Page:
dispatches big game. First time I used the Hornady 174gr bullet on game I was very impressed with the quick kills. The Herter's 180gr soft point performs pretty much like the Hornady 174gr round nose.

On large too medium game the .303 achieves outstanding results with muzzle velocities that minimize the risk of bullets coming apart when using the 174-180 grain bullets. This allows them the benefit of giving better than adequate penetration. The velocities are high enough to give good wound channels on large bodied deer species out to moderate ranges of around 300 yards for clean kills. Hunting game that approach 200 pounds the 174 round nose and 180 grain soft point really come into their own, working well on body weights of 700 - 800pounds while still dispatching small game in quick fashion.

RECOIL STATS - .30-30 / .30-06 / .303 British
 
Cartridge:   30-30 Winchester
Firearm:  Marlin
Load and Firearm Info:  
Bullet Dia (in):  0.308
Case Length (in):  2.039
Case Volume (gr H2O):  44.4
Muzzle velocity (ft/sec):  2390
Bullet Wt (gr):  150
Charge Weight (gr):  34
Barrel Length (in):  20
Firearm Weight (lb):  7.00
Free recoil energy:   11 ft-lb. (14.9 Joule)
FACTOIDS:
Free recoil velocity is estimated to be 10 ft/sec. (3.1 m/sec)
(This is equivalent to dropping the 7.00 lb gun from a height of 2 feet.)
The free recoil velocity is gained in only 0.08 in (2 mm) of travel
Recoil impulse is 2.2 lbf-sec (9.7 Newton-sec)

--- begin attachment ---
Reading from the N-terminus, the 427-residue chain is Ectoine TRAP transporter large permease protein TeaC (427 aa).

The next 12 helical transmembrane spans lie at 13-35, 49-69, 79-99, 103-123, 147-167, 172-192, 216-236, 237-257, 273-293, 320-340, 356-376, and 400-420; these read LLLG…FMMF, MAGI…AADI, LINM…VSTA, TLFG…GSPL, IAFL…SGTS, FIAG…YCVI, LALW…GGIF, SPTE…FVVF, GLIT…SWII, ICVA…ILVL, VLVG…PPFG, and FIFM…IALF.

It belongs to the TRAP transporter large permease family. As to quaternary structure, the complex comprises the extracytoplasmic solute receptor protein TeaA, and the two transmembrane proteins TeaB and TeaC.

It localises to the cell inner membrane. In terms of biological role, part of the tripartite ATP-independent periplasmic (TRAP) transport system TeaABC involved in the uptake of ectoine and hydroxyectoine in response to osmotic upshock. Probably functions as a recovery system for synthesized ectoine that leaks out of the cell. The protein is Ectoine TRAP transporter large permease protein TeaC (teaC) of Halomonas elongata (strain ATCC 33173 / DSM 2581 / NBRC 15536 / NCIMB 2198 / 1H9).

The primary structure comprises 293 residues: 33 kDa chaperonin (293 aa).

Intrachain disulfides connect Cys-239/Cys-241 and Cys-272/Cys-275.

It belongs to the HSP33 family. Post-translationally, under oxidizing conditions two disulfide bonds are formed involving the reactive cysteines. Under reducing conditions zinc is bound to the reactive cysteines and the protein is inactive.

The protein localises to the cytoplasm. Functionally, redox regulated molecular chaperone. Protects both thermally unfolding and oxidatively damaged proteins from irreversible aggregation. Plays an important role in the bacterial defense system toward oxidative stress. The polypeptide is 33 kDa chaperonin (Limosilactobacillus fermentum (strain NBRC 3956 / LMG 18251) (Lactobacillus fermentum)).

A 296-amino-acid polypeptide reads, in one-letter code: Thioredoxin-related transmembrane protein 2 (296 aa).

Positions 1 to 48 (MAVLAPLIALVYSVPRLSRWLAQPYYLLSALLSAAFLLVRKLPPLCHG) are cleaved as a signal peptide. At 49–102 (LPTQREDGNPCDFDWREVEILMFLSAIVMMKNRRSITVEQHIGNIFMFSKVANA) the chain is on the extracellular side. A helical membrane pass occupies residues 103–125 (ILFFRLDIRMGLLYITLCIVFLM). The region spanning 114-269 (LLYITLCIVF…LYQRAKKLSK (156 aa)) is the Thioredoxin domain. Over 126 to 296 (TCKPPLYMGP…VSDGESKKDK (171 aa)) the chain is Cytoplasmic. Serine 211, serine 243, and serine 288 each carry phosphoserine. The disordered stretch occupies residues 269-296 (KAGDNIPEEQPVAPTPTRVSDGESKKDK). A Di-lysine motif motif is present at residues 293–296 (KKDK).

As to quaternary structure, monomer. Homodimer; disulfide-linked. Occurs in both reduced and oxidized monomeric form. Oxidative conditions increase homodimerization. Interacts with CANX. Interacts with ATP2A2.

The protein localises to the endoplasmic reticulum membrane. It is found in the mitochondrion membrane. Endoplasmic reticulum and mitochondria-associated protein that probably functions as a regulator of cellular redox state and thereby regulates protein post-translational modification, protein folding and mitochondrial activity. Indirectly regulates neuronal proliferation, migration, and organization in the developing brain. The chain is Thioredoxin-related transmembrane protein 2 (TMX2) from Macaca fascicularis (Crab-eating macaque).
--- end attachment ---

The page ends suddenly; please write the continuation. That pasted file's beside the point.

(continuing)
Powder gases generate about 27 percent of the total recoil impulse & velocity
 
Cartridge:   30-06
Firearm:   Marlin XL7
Load and Firearm Info:  
Bullet Dia (in):   0.308
Case Length (in):   2.494
Case Volume (gr H2O):   67.1
Muzzle velocity (ft/sec):   2798
Bullet Wt (gr):   180
Charge Weight (gr):   57.5
Barrel Length (in):   22
Firearm Weight (lb):   7.80
Free recoil energy:   23.4 ft-lb. (31.7 Joule)
FACTOIDS:
Free recoil velocity is estimated to be 14 ft/sec. (4.2 m/sec)
(This is equivalent to dropping the 7.80 lb gun from a height of 3 feet.)
The free recoil velocity is gained in only 0.11 in (2.8 mm) of travel
Recoil impulse is 3.4 lbf-sec (15 Newton-sec)
Powder gases generate about 34 percent of the total recoil impulse & velocity
 
Cartridge:   .303 British
Firearm:   SMLE No. 1 Mk III
Load and Firearm Info:  
Bullet Dia (in):   0.303
Case Length (in):   2.222
Case Volume (gr H2O):   54.4
Muzzle velocity (ft/sec):   2467
Bullet Wt (gr):   174
Charge Weight (gr):   41.5
Barrel Length (in):   25.25
Firearm Weight (lb):   7.50
Free recoil energy:   14.9 ft-lb. (20.2 Joule)
FACTOIDS:
Free recoil velocity is estimated to be 11 ft/sec. (3.4 m/sec)
(This is equivalent to dropping the 7.50 lb gun from a height of 2 feet.)
The free recoil velocity is gained in only 0.12 in (3 mm) of travel
Recoil impulse is 2.6 lbf-sec (11.7 Newton-sec)
Powder gases generate about 28 percent of the total recoil impulse & velocity

I have been satisfied through the years with my SMLE .303 No. 1 Mk III Lithgow. In fact I am really attached to it as a hunting rifle and companion in thick cover or ranges where most big game are taken with open sights. I like the idea of putting a scope on it for longer shots on special occasions. I hope I am hunting with my .303 in 2019 when my rifle turns 100 years old. This would be a testament to the usefulness and toughness of the .303 No. 1 Mk III Lithgow - MY SMLE!


Mike Price is a lifelong shooter, hunter and reloading enthusiast. He has been published at AmmoGuide.com, Guns & Ammo and Nosler. His article "Green Boxes", available at AmmoGuide.com, is posted in the bullet production area at Sierra. Mike has traveled to Africa, Europe, Asia, parts of Central America. His favorite two hobbies are spending time with grand children and taking them hunting. Mike holds a Ph.D in Philosophy and Psychology, is a licensed clinical therapist, adjunct professor and Minister in the Church of Christ. To read more by Mike, CLICK HERE.